Sister Marie Anderson was born on May 22, 1872, in Halland, Sweden. Trained as a dressmaker, she came to America at the urging of an uncle when she was 17. She worked at menial jobs until she learned English. After the death of her fiancé, she “entered the deaconess calling” on November 1, 1895, when she was 23 years old. Arriving at night on the train in “a very forlorn Omaha,” the train conductor, “a thoughtful gentleman,” was worried about her safety. He put her on a streetcar that would get her to the Immanuel Deaconess Institute and paid her fare.
Sister Marie was trained in hospital and parish work. In the summer of 1897, she was sent to Madrid, Iowa, to teach Swedish. In January 1898, she was sent to take charge of a six bed hospital in Wakefield, Nebraska. She was to assist the doctor in surgery and give the anesthetic, so a doctor at Immanuel was asked to teach her to give ether. She had a very unfavorable view of the way it was given because the patients would “fight and sometimes almost get away.” Patients said the anesthetic was worse than the surgery. The method used was to make a cone of a newspaper covered with a towel, putting some cotton in and pouring about ½ ounce of ether on it, then putting it tight over the patient’s nose. The doctor gave her a few pointers and then left her on her own. “Believe me I was nervous, I managed to keep the patient asleep and alive but my worries were not over until the patient was awake.”
She was only in Wakefield a few months, then was sent to Bethesda Hospital in St. Paul, Minnesota to care for soldiers wounded in the Spanish- American war, many of whom had typhoid. In the fall of 1899, she returned to Omaha because of illness, which was thought to be typhoid. After recovering, she was sent to Kansas City, Kansas, as a parish deaconess for three years. She was consecrated on April 30, 1902. In 1904 she was sent to Salt Lake City, Utah, to work as a missionary-nurse in the home mission field. She was there about 1½ years and then was again sent to Kansas City to teach Swedish. In 1906, she was recalled to Omaha, “giving anesthesia whenever needed.”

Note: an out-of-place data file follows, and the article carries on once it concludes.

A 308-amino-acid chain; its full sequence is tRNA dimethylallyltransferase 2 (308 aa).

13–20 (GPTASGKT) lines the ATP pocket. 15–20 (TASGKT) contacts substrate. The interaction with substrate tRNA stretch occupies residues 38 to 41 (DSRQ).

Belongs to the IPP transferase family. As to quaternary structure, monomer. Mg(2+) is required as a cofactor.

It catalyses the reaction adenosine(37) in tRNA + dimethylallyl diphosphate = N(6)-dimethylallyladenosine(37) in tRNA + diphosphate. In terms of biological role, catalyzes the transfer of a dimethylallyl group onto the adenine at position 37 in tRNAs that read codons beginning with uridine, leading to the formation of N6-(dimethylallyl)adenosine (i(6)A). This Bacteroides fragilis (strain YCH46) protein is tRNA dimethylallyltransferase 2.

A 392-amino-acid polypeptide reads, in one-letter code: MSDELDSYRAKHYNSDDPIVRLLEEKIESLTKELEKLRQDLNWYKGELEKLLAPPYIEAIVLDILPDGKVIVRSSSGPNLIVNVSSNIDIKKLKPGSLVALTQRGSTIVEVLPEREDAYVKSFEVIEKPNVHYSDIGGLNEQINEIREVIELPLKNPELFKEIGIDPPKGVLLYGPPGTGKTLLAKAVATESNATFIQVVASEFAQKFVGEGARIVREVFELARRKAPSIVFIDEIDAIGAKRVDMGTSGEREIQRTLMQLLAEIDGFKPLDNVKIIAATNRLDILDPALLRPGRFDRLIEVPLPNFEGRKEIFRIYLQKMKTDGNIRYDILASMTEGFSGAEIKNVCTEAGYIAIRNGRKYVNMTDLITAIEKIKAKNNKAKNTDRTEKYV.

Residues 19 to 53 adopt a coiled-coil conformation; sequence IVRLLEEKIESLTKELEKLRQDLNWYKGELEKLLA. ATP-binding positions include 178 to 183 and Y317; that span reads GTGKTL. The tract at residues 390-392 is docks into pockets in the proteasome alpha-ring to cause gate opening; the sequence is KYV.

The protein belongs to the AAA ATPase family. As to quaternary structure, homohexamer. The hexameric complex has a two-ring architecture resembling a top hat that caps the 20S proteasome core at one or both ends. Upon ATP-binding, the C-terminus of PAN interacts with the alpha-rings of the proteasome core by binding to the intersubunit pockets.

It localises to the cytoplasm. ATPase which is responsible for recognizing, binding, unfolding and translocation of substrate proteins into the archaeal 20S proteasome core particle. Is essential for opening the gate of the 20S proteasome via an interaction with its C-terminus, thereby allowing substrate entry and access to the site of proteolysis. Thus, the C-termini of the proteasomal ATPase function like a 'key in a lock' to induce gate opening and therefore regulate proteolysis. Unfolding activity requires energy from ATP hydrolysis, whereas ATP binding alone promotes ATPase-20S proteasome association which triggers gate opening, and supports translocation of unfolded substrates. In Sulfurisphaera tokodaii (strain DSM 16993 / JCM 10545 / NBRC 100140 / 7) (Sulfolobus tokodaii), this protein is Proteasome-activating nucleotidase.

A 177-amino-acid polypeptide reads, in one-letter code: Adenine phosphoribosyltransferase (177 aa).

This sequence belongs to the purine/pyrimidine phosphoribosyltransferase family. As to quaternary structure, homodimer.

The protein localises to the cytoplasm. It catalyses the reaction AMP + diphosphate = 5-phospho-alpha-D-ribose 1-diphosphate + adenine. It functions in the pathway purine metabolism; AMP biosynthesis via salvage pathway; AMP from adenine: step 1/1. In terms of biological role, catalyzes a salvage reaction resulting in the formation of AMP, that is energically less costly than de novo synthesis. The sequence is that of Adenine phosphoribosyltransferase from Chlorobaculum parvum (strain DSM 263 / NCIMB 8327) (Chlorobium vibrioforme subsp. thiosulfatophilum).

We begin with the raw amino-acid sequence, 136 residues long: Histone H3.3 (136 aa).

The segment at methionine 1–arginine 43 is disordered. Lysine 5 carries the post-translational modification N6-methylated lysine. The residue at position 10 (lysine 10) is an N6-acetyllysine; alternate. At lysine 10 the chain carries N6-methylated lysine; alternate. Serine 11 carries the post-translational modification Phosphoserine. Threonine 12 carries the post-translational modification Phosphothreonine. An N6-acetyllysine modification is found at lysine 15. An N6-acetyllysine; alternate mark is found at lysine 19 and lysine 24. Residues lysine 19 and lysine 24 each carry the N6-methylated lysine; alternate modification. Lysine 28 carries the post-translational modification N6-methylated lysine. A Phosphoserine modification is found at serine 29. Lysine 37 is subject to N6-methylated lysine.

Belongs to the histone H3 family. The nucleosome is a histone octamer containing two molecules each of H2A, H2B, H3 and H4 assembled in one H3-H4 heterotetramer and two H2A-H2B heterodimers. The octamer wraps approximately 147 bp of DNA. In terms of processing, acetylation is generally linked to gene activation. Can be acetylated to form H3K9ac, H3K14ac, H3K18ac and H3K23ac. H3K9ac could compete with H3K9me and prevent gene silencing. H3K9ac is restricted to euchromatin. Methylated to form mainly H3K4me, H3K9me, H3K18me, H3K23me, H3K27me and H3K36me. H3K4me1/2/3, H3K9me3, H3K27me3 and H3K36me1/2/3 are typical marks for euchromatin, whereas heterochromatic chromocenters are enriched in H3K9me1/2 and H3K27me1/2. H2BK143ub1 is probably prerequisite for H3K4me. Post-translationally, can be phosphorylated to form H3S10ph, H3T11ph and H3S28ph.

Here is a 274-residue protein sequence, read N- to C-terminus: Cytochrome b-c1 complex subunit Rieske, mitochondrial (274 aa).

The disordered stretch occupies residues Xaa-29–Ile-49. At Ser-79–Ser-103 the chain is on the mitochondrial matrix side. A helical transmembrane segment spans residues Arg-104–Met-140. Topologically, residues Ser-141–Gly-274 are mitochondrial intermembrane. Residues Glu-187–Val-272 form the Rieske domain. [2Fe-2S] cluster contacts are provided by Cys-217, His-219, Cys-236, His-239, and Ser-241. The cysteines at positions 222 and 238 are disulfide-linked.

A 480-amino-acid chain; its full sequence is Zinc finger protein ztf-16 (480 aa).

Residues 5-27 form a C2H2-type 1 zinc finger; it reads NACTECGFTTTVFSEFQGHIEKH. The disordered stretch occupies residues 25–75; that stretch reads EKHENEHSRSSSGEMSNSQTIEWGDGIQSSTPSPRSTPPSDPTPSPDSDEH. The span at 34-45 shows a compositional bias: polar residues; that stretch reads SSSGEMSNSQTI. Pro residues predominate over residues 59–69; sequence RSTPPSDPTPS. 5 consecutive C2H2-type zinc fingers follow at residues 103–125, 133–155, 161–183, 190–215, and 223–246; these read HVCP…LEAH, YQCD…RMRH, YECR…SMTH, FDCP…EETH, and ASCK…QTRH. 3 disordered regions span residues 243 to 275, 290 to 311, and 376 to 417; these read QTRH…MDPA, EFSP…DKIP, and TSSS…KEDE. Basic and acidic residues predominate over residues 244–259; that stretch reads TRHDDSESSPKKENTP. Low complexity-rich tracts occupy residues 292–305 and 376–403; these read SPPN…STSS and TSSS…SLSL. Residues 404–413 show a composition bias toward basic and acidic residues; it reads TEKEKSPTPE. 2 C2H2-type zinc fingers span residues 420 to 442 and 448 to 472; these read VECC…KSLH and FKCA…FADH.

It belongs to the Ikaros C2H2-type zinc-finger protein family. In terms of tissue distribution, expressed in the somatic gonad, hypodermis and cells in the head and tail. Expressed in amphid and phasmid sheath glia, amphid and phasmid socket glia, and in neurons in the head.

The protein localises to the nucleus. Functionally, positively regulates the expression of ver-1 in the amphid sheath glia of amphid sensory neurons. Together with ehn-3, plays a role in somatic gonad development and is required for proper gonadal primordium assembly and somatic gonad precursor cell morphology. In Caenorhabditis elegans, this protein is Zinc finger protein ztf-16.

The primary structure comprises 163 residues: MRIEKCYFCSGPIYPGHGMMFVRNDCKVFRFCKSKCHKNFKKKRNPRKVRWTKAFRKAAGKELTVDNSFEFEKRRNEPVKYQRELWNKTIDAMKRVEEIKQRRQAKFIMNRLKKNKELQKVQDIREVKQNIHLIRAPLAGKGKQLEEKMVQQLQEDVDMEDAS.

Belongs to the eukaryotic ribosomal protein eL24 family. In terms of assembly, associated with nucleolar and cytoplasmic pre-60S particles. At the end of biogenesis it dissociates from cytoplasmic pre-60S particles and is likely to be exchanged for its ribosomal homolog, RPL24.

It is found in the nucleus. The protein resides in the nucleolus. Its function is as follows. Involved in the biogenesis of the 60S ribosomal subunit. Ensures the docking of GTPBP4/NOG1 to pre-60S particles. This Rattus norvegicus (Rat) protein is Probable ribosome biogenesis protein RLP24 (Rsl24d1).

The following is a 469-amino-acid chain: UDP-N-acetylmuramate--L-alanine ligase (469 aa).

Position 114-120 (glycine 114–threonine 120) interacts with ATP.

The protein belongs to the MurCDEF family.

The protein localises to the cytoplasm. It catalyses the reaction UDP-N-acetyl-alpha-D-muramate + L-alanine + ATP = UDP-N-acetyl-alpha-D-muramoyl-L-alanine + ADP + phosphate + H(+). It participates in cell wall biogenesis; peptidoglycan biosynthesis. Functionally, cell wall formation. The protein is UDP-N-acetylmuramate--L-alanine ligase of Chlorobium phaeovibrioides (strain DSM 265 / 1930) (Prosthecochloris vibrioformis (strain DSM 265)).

Wanting to relieve the patients’ fears, Sister Marie tried to find literature on giving anesthesia but there was none, so she experimented on herself. She put on a mask (they now had factory-made ones) and put it over her face. She learned the problem; the patients feared suffocation. She started experimenting with an “open drop method,” putting on only a drop at a time. “I found I could put a patient to sleep in less time than with the previous method and the patient was relaxed.” For this achievement, although she was not a licensed nurse, she was given a commendation and made an honorary member of the Nurses Anesthetic Association in 1935. In 1925 she became head of anesthetics and was in charge of the drug room. In all her years of giving anesthesia, she never had a patient die. She retired in 1937, but continued to work in the communion wafer department and the pharmacy. She served for 30 years as a board member of the Augustana Lutheran Women’s Home of Omaha, and worked for many years on the Conference board of the Women’s Missionary Society.
Sister Marie became a U.S. citizen on December 5, 1910. According to naturalization papers, she was 5 feet, 2½ inches tall, with a light complexion, blue eyes, and light brown hair. She died on December 15, 1962. She asked that her silver cross be left on when she was buried.